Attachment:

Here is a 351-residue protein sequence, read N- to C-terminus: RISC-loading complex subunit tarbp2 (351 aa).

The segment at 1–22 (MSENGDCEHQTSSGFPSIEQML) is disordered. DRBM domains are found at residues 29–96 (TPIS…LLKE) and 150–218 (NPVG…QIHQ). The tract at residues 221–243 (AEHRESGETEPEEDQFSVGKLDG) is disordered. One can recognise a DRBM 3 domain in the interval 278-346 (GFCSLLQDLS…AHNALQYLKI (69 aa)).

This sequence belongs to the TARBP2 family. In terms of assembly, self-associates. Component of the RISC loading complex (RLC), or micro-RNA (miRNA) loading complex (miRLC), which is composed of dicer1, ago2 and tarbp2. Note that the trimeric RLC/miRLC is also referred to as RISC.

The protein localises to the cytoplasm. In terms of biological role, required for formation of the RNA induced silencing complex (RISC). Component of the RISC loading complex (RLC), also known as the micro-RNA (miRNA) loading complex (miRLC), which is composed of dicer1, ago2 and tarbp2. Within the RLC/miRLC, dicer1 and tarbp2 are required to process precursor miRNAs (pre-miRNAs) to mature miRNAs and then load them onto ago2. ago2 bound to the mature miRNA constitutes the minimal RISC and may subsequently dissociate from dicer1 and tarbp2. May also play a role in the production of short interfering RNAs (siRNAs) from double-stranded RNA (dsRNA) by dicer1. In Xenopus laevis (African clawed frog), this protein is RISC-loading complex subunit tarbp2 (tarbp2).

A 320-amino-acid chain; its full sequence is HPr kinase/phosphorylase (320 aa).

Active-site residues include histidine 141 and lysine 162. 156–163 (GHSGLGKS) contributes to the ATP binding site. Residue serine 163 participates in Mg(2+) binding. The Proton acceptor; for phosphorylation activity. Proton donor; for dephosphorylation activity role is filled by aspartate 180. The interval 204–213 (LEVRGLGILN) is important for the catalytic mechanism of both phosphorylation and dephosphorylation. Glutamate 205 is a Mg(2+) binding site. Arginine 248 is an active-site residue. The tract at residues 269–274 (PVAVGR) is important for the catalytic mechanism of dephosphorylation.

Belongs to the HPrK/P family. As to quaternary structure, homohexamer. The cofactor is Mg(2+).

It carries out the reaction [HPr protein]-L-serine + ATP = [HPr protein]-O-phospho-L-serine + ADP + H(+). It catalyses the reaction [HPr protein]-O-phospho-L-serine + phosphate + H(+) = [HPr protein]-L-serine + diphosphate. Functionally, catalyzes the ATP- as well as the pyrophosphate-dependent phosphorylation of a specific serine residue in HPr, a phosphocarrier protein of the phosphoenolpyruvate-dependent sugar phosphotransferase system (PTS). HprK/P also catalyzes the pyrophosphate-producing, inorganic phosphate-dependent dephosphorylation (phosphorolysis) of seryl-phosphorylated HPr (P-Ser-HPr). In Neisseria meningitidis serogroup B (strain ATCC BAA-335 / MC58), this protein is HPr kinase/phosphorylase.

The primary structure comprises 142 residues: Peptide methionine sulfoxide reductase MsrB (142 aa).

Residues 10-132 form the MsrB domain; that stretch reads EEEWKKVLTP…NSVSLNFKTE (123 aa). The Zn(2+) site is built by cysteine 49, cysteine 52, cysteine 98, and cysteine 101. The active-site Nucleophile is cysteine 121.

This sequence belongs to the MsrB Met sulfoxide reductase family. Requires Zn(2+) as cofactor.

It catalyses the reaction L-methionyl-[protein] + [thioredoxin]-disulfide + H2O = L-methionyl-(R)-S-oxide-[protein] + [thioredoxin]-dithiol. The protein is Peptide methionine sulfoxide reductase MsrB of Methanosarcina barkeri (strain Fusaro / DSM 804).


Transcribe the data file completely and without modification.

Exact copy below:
Here is a 351-residue protein sequence, read N- to C-terminus: RISC-loading complex subunit tarbp2 (351 aa).

The segment at 1–22 (MSENGDCEHQTSSGFPSIEQML) is disordered. DRBM domains are found at residues 29–96 (TPIS…LLKE) and 150–218 (NPVG…QIHQ). The tract at residues 221–243 (AEHRESGETEPEEDQFSVGKLDG) is disordered. One can recognise a DRBM 3 domain in the interval 278-346 (GFCSLLQDLS…AHNALQYLKI (69 aa)).

This sequence belongs to the TARBP2 family. In terms of assembly, self-associates. Component of the RISC loading complex (RLC), or micro-RNA (miRNA) loading complex (miRLC), which is composed of dicer1, ago2 and tarbp2. Note that the trimeric RLC/miRLC is also referred to as RISC.

The protein localises to the cytoplasm. In terms of biological role, required for formation of the RNA induced silencing complex (RISC). Component of the RISC loading complex (RLC), also known as the micro-RNA (miRNA) loading complex (miRLC), which is composed of dicer1, ago2 and tarbp2. Within the RLC/miRLC, dicer1 and tarbp2 are required to process precursor miRNAs (pre-miRNAs) to mature miRNAs and then load them onto ago2. ago2 bound to the mature miRNA constitutes the minimal RISC and may subsequently dissociate from dicer1 and tarbp2. May also play a role in the production of short interfering RNAs (siRNAs) from double-stranded RNA (dsRNA) by dicer1. In Xenopus laevis (African clawed frog), this protein is RISC-loading complex subunit tarbp2 (tarbp2).

A 320-amino-acid chain; its full sequence is HPr kinase/phosphorylase (320 aa).

Active-site residues include histidine 141 and lysine 162. 156–163 (GHSGLGKS) contributes to the ATP binding site. Residue serine 163 participates in Mg(2+) binding. The Proton acceptor; for phosphorylation activity. Proton donor; for dephosphorylation activity role is filled by aspartate 180. The interval 204–213 (LEVRGLGILN) is important for the catalytic mechanism of both phosphorylation and dephosphorylation. Glutamate 205 is a Mg(2+) binding site. Arginine 248 is an active-site residue. The tract at residues 269–274 (PVAVGR) is important for the catalytic mechanism of dephosphorylation.

Belongs to the HPrK/P family. As to quaternary structure, homohexamer. The cofactor is Mg(2+).

It carries out the reaction [HPr protein]-L-serine + ATP = [HPr protein]-O-phospho-L-serine + ADP + H(+). It catalyses the reaction [HPr protein]-O-phospho-L-serine + phosphate + H(+) = [HPr protein]-L-serine + diphosphate. Functionally, catalyzes the ATP- as well as the pyrophosphate-dependent phosphorylation of a specific serine residue in HPr, a phosphocarrier protein of the phosphoenolpyruvate-dependent sugar phosphotransferase system (PTS). HprK/P also catalyzes the pyrophosphate-producing, inorganic phosphate-dependent dephosphorylation (phosphorolysis) of seryl-phosphorylated HPr (P-Ser-HPr). In Neisseria meningitidis serogroup B (strain ATCC BAA-335 / MC58), this protein is HPr kinase/phosphorylase.

The primary structure comprises 142 residues: Peptide methionine sulfoxide reductase MsrB (142 aa).

Residues 10-132 form the MsrB domain; that stretch reads EEEWKKVLTP…NSVSLNFKTE (123 aa). The Zn(2+) site is built by cysteine 49, cysteine 52, cysteine 98, and cysteine 101. The active-site Nucleophile is cysteine 121.

This sequence belongs to the MsrB Met sulfoxide reductase family. Requires Zn(2+) as cofactor.

It catalyses the reaction L-methionyl-[protein] + [thioredoxin]-disulfide + H2O = L-methionyl-(R)-S-oxide-[protein] + [thioredoxin]-dithiol. The protein is Peptide methionine sulfoxide reductase MsrB of Methanosarcina barkeri (strain Fusaro / DSM 804).